5 Standout Artworks at Art Basel Hong Kong, From a $27,000 Charging Bull to a Photograph Capturing the End of a Soviet Era
The show offers a good chance to see works by artists you may not see at other fairs this year.
Rudyard Kipling wrote “East is East, and West is West, and never the twain shall meet.” But clearly he never visited Art Basel Hong Kong, where East and West not only meet, they meld, morph, and mutate into something ever-changing and new.
Few of the Asian artists on view at the fair are ignorant of the Western influences in their work, often showing a preoccupation with the rich legacy of European and American art. And while you can hardly say that the Western artists have taken a similar interest in the art of their Asian counterparts, their dealers have certainly become fixated on the money that’s flowing out of the region’s economy and into the pockets of its expanding collector class.
For any American visitor to Art Basel Hong Kong, it’s wise to skip over the known Western names displayed in the booths—even though there are a few riveting new David Hockneys—since you’ll see them again and again at other fairs throughout the year. Instead, here are five of the best works on view by artists from Asia, each of which, notably, is a fusion of East and West.
Liu Heung Shing
Star Gallery, Beijing
Price: $5,000 to $50,000, depending on number remaining in an edition
Photojournalists are Zeligs by trade, dispatched to witness history’s most momentous events as part of a day’s work. But even so, the photographer Liu Heung Shing seems to have an extra bit of kismet attached to him.
Born in Hong Kong in 1951, he traveled to New York to receive his education at Hunter College and then won an apprenticeship at LIFE, where he fell in with the magazine’s fabled band of photographers. Getting a job at its sibling TIME, and then with the Associated Press, Liu was sent abroad and eventually made his way to Beijing following the death of Chairman Mao in 1976, chronicling first the gradual opening up of China under Deng Xiaoping and then the brutal crackdown on the pro-democracy movement of Tiananmen Square in 1989. Soon thereafter, he made his way to Moscow, just in time to document the dissolution of the Soviet Union—a body of work for which he won the Pulitzer Prize in 1992.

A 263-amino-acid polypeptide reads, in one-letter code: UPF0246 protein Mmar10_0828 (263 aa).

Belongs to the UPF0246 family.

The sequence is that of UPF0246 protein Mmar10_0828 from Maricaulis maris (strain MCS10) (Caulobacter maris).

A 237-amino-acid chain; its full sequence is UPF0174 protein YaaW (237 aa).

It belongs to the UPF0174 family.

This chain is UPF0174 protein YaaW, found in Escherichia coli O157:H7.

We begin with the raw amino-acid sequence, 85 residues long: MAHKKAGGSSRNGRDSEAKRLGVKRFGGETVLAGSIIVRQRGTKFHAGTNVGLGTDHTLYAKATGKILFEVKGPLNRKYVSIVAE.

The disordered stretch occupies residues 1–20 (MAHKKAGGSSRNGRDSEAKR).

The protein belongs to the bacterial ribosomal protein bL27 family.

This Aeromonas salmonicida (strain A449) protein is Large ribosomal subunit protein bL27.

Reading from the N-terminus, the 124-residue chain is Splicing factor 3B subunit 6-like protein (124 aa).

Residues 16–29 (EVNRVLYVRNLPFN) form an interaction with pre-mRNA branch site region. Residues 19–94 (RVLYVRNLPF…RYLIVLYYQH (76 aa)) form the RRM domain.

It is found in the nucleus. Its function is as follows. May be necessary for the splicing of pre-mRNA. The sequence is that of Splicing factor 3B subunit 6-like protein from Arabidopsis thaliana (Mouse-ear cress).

At the fair, Beijing’s Star Gallery has brought a breathtaking suite of photographs from this turbulent period, where history seems to unfold once again across the grid of images: a tank rolls across a bridge in China’s capital as a couple hides in the underpass; bloody students are evacuated from Tiananmen Square by bicycle; an Estonian kisses his girlfriend goodbye as he is mobilized into the Soviet army; Gorbachev throws down his speech on a table after the televised announcement of his resignation as the head of the Soviet Communist Party.
Now the founder of the Shanghai Centre of Photography, Liu is an éminence grise of photographers in China (though these days he takes most of his photos on his iPhone) and his work is now beginning to be viewed as art, classics of its genre. Since he began working with Star Gallery two years ago, his work has been bought in bulk by the new M+ museum, and now the Tate and other international institutions are expressing interest as well. As for Liu’s Tiananmen pictures, they are forbidden to be shown in Beijing, but Hong Kong remains uncensored. “Up ’til now it’s fine,” said a gallery dealer. “The organizers don’t have a problem.”
“Your Past Is My Future” series
Richard Koh Fine Art, Kuala Lumpur
Price: $45,000 to $150,000
Unlike other Asian countries, Thailand never fell into the grip of Europe’s colonial powers—but that doesn’t mean its citizens are immune to the “civilizing” influence of the West. This fact has long preoccupied the Thai painter Natee Utarit, who studied art at Silpakorn University, a distinguished Bangkok school that was founded in 1943 by the Florentine sculptor Corrado Feroci. Ever since, Utarit has struggled to make sense of the balance between his Italianate art training and his native culture. In the paintings that line the walls of Richard Koh Fine Art’s booth, this struggle plays out in an exceedingly beguiling way: in scene after scene, rendered in the dusky pastels of the Florentine Renaissance, Asian figures wander through Italian piazze, where they are confronted by the ghosts of colonialism—sometimes in the terrifying form of the gashadokuro (or Japanese “hungry skeleton”), other times in a friendlier guise, like the German artist Joseph Beuys.